Silence is Golden
A few weeks ago, I was giving my darling three year old granddaughter a ride over to play at my home. Out of the blue her sweet voice travelled to the front of the car, and she seriously said:
”Mimi, it’s time for you to go to Heaven.”
(Wait, did I hear her correctly?) “Really, why?” I responded.
“Because you’re old,” she said. ”You look old. Your hair is girlish, but your hands are wrinkled and so is your face.”
Bahhhhhh. I couldn’t decide if I should laugh hysterically or cry the rest of the way home! (Maybe both. Tough news on a morning where I had actually “tried” with my hair and makeup!).
Many a mother (and grandmother) have experienced both the hilarity and the horror of having their child say exactly what they think, when they think it. At 60, I’m very thankful that I’ve gained much wisdom over the last three decades – both through my own mistakes, and through learning from others. I know I have more to learn, but often I feel so confident that I have THE wisdom to share – with anyone and everyone – that I share it immediately!
This past November, however, I heard God speaking to me about the importance of keeping my “helpful suggestions” to myself until I’m asked for them (or until he prompts me to speak) and to instead bring my concerns straight to him.
Really? I thought. When I have such “valuable wisdom” to offer?!
Needless to say, he began teaching me that there is also wisdom in sometimes being silent. Thus, I am in fresh process of relearning my “wisdom sharing” by trying to pause before speaking — sometimes by not speaking at all! — and sometimes by rewording what I would have initially said from, “You should…” to “One thought could be…”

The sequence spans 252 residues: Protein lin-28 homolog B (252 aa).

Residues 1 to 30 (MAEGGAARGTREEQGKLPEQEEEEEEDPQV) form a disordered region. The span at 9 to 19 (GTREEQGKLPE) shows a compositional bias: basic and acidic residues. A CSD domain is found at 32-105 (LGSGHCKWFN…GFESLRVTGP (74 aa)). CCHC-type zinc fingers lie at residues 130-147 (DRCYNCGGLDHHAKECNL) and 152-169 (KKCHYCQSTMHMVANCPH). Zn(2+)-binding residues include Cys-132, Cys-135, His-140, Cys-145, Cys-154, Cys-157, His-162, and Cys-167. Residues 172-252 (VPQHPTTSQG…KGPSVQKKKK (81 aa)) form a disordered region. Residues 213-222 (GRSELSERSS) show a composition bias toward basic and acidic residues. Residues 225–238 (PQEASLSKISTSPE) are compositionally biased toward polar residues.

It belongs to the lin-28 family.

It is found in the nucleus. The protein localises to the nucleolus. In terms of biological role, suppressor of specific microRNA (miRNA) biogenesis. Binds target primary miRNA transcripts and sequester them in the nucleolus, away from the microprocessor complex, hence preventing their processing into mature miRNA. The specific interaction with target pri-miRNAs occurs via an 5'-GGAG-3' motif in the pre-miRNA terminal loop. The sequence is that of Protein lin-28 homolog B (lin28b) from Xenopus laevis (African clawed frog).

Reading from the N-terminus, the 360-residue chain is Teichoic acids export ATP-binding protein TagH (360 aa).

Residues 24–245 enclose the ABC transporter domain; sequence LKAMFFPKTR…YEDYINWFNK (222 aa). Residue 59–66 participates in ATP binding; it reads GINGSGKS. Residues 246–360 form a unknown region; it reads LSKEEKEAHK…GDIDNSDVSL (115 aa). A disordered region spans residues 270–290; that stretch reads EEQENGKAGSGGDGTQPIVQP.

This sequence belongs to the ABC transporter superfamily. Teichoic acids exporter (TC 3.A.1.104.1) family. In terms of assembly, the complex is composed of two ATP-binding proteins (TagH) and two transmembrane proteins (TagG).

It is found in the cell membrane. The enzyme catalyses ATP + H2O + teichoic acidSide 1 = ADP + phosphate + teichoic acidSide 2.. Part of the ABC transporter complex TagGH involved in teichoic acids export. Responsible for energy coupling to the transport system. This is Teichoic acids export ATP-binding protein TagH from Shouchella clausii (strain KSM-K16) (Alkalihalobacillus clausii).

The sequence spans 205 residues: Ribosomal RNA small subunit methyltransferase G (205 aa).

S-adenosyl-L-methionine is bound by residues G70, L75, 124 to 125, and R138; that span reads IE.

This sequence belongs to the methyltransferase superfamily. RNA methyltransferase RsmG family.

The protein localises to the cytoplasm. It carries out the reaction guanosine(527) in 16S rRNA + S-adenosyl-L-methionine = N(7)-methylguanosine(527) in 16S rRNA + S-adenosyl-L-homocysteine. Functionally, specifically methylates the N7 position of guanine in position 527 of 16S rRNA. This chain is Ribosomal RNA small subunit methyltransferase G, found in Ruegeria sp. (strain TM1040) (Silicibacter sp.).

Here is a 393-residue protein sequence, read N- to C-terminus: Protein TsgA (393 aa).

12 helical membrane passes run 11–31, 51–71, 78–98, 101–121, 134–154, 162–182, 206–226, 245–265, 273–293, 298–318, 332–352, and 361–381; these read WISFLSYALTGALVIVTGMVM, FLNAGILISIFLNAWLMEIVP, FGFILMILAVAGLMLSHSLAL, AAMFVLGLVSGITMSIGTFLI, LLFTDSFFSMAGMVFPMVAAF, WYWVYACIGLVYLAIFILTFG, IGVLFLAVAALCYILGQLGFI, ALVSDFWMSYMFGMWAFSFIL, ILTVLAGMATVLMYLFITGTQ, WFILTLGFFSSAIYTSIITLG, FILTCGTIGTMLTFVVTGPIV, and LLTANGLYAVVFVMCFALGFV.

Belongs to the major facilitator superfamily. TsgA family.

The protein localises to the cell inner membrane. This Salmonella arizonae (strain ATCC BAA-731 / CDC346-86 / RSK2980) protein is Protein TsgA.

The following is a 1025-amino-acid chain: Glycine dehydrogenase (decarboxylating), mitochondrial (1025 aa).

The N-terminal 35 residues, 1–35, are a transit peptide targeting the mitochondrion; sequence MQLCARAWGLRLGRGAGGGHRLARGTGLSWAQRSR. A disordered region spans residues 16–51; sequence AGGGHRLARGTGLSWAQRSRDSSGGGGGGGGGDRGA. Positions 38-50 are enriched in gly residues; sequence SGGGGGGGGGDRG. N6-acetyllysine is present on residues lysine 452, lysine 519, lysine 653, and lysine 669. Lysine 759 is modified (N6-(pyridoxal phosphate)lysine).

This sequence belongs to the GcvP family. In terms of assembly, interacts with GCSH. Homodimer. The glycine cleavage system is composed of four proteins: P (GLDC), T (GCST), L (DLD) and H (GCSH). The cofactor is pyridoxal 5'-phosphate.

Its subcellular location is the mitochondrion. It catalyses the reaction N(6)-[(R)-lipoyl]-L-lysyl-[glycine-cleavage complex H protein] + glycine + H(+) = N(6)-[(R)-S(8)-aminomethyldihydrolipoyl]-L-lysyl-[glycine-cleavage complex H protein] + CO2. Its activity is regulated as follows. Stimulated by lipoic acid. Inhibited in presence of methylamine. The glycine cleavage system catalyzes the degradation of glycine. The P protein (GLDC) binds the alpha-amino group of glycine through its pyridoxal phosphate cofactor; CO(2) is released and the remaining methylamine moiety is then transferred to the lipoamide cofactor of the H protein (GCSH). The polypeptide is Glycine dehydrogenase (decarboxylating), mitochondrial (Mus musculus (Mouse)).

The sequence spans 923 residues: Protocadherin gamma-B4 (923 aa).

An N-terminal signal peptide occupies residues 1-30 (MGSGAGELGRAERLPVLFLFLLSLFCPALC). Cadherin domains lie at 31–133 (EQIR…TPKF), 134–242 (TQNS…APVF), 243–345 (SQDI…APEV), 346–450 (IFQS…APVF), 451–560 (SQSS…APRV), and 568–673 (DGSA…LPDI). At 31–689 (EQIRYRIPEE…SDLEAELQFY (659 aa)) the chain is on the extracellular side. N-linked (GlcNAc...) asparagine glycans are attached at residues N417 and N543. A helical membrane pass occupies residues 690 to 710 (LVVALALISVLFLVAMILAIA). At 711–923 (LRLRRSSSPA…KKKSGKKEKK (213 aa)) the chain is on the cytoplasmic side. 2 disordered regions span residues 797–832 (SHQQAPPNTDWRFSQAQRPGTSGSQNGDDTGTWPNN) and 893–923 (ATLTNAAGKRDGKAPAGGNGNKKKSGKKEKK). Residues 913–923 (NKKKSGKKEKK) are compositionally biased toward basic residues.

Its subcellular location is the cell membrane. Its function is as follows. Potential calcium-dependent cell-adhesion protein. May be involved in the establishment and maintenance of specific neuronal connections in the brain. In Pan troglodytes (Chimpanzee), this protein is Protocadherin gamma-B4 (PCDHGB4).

One of the fruits of the Spirit is self-control. (Galatians 5:22) I know this verse. I share it often. Yet, I’ve simply forgotten that “self-control” includes controlling the tongue. We aren’t always supposed to speak whatever we’re thinking. Even when we think we have good, wise things to share (and especially not under the guise of “speaking the truth in love.”)
Let your speech always be with grace, as though seasoned with salt, so that you will know how you should respond to each person. (Colossians 4:6)
As believers, we can profoundly influence people in our sphere of community. We can build up or tear them down. It’s very important to be able to discern which one we will be doing before we speak. As I continue to grow and learn these things myself, I’m finding that pausing and asking Jesus for his wisdom is the very best place to start.
1. What is your initial response when a loved one shares wisdom with you?
2. Do you have the same response if it’s a friend vs. your mom or your mother in law?
If not, why is that?
3. Do you already, or could you begin to, ask Jesus for wisdom before sharing your opinion with others? What person(s) in your life would this directly affect?
Ask Jesus: “Whose hearts am I careful with when I speak? In what relationships do I need to start going to You before I speak? Dear Jesus, please fill me with your wisdom to know when to speak and when to be silent. In Jesus name, I pray.
Kathy Morgan has been married to her best friend, Bob, for over 37 years. Together they have four grown, married, children and seven grandchildren. Kathy is a Hospital Chaplain and loves mentoring women, hosting ministry events in her home, prayer, cooking, reading historical Biblical fiction, and eating all forms of potatoes